Tuesday, May 31, 2016

Blood from a Stone

Have you ever tried to get someone to talk to you when they don't feel like it? It's actually an amazing exercise in futility and the perfect embodiment of the AA serenity prayer: the serenity to accept the things you cannot change, the courage to change the things you can, and the wisdom to know the difference.

When someone isn't giving you what you want in life--either in romance, friendship, at work, or otherwise--it's like trying to get blood from a stone to get that person to give it to you. I'm not talking about material possessions here. I'm talking about emotional investment and certain desired interpersonal interactions, whatever those may be.

I thought of this today when someone sent me a Modern Love column from the New York Times. The author told the story of a difficult breakup in which she, the dumpee, was reminded of the memories of a lost love through their shared Netflix queue. The column ends with the woman deciding to "say nothing" in response to a check-in text from her ex, accepting that she "can't change the way someone else feels" about her, so she changes her Netflix password instead.

It was a poignant, sad, well-written, and funny column. Except I was struck by the fact that this woman was not, of course, "saying nothing." Quite the opposite, she was literally publishing a very long account in the New York Times of a breakup, which the initiator himself was likely to read. In her own way, she was still poking and prodding around for a response, or at least for the last word.

These interactions can be distilled into one very basic idea: you can know intellectually that you "can't control how someone else feels," as the author of this column does. But there's a wide gulf between intellectual insight and the emotional insight you need to feel that this is true. To have serenity about it.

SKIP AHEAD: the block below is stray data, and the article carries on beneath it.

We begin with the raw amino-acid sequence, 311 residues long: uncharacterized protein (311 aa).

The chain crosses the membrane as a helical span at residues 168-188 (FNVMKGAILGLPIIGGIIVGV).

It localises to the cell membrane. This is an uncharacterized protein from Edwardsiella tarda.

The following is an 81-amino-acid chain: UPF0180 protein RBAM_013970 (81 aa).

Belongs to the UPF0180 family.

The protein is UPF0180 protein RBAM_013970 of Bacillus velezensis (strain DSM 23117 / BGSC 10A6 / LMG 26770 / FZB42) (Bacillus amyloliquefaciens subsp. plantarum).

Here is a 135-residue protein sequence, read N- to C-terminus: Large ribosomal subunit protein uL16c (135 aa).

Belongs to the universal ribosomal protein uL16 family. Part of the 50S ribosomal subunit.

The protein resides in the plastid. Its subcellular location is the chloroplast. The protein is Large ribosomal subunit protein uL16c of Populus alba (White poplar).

I can remember many occurrences of this throughout my younger adulthood and even into the present day. I would feel a certain way about a person in a particular situation. I would want that person to feel or say something in response. I would want to do that thing Adele wants to do in Hello and "meet to go over everything." Of course, this is always the last thing anyone on the receiving end of these overtures ever wants to do. 

That person is a stone. Which is not to say they are cold and unreceptive in general, although they often are. But they are cold and unreceptive to you. Who cares why? It doesn't matter, because it's never about you, not in the way you think it is, anyway.

It took me a long time to realize this. I'm still figuring it out in many ways, and have explored this theme before. Trying to get reciprocity, responsiveness, or security from someone who won't or can't (it doesn't matter which) give it to you is like trying to get blood from a stone. You're constantly asking "why?" or "why don't they care?", when really you should be asking yourself "why do I?"

Like all of us, the author of that modern love column might still be seeking an answer to that last question. 

I hope she gets it.

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